Gucci’s Toupee Shoe Sold Out Even in L.A.

The shoe wasn’t exactly designed for life in Los Angeles—but you can’t get your paws on a pair anyway
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According to the sign posted next to Meret Oppenheim’s Object inside the Museum of Modern Art in New York, that famous artwork was inspired by a “conversation between Oppenheim and artists Pablo Picasso and Dora Maar at a Paris cafe. Admiring Oppenheim’s fur-covered bracelet, Picasso remarked that one could cover anything with fur, to which she replied, ‘Even this cup and saucer.'” The piece consists of a cup, a saucer, and a spoon that the artist covered in tufts of well-groomed, latte-colored fur.

Nearly 80 years later Gucci took Picasso’s remark to heart. For fall, the label debuted two new, wild shoes: a kangaroo fur-lined leather horse bit loafer (for $995) and a fur slipper (priced at $1,800).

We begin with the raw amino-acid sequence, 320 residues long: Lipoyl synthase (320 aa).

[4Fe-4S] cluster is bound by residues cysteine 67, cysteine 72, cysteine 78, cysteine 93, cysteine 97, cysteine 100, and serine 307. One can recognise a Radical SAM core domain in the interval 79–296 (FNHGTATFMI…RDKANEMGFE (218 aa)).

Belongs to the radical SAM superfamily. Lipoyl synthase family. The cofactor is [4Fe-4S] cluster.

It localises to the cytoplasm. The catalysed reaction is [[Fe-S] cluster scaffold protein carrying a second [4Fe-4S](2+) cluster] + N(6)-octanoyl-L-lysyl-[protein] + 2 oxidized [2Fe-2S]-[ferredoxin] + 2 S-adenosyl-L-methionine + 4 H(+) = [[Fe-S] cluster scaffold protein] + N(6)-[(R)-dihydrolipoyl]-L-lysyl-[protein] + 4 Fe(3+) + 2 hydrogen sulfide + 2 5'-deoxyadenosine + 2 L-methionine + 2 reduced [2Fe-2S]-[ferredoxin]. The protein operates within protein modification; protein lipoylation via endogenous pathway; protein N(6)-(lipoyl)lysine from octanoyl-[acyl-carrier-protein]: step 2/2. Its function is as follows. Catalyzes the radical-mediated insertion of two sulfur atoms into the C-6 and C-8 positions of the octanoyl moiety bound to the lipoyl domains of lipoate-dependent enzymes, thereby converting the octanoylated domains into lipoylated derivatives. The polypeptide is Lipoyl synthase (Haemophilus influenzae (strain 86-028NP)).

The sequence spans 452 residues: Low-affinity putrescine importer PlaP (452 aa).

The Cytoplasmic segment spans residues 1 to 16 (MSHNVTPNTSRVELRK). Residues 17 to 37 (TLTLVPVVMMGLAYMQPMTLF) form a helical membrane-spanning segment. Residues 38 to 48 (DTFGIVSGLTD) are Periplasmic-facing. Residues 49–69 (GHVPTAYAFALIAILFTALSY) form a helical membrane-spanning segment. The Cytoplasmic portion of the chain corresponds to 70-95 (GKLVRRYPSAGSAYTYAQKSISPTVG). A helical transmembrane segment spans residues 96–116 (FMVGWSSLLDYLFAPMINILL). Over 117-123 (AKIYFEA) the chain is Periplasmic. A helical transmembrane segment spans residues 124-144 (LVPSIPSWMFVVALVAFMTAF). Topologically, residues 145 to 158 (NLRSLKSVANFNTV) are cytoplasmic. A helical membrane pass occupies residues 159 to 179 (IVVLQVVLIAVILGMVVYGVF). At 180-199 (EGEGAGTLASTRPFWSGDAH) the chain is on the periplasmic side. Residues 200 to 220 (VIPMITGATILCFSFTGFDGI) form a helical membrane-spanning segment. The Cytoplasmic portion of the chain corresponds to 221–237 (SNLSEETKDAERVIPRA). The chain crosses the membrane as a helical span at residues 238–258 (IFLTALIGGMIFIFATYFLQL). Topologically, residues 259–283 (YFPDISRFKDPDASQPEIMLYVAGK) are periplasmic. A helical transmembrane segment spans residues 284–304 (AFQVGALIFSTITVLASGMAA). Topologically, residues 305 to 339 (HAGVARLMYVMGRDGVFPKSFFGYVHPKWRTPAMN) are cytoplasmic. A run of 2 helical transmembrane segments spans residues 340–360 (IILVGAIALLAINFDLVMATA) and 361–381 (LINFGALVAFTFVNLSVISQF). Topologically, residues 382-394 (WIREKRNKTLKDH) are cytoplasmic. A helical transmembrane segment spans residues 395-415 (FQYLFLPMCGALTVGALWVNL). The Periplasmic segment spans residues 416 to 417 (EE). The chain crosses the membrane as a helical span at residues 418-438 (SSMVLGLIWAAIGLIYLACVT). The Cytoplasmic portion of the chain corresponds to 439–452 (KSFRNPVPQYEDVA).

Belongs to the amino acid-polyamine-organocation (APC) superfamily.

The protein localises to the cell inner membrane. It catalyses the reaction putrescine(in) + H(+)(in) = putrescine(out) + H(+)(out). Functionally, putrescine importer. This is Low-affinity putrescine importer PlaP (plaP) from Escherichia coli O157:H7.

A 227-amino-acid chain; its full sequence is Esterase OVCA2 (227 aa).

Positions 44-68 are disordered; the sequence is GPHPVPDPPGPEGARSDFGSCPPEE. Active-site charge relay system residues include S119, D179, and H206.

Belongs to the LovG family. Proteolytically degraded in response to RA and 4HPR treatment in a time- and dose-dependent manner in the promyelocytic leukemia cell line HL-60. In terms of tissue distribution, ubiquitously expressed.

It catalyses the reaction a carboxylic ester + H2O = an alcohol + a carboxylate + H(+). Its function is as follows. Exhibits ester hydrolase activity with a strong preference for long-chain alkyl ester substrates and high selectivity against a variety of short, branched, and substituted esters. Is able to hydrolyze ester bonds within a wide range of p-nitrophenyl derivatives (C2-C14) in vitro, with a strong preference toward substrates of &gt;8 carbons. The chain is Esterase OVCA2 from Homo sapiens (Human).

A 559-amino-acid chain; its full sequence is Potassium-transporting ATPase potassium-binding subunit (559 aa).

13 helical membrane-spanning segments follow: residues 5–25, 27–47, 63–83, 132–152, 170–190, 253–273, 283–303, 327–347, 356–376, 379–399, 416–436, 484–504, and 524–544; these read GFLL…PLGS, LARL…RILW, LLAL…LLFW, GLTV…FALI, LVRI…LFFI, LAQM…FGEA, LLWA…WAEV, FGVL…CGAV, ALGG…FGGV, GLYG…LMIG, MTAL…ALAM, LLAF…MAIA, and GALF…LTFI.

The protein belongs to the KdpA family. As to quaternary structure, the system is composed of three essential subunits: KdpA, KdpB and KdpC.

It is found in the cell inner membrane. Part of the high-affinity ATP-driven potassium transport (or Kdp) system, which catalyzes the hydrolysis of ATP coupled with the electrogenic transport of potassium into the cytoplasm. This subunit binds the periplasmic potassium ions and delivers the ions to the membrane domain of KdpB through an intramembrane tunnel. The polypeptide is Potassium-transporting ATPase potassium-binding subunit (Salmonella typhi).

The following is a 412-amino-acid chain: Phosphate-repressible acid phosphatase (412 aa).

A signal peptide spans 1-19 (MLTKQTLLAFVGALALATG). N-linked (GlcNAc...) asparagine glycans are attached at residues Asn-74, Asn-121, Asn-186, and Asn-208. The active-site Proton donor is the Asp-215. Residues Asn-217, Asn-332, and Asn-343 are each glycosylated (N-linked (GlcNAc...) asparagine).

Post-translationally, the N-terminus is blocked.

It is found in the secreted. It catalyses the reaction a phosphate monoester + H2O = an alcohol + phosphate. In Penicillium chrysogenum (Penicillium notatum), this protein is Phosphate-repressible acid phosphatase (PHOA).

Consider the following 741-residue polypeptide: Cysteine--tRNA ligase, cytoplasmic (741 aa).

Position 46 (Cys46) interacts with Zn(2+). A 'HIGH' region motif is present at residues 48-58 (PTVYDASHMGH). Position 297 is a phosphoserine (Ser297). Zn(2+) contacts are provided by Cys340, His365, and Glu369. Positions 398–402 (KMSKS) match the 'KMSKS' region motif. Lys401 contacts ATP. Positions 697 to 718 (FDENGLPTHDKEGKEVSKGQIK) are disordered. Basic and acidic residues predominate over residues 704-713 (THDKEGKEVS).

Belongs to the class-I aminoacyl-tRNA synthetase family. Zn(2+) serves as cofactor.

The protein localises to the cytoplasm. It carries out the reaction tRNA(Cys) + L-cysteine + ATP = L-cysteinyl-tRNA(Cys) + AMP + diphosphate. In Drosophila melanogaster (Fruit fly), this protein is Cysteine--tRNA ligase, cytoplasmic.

The fur was sourced from Australian kangaroos, so the shoes have stirred up quite a bit of controversy—and yet they’re sold out in L.A., aside from a few pairs in size 5, which are still available at Gucci in Beverly Hills. Demand for the shoes was so high, in fact, that Gucci’s salespeople don’t know if or when more will become available.

The shoes look like Muppet’s feet, require combing, can’t be worn in the rain, and are too warming to wear in Southern California, so they weren’t exactly bred for life in L.A.

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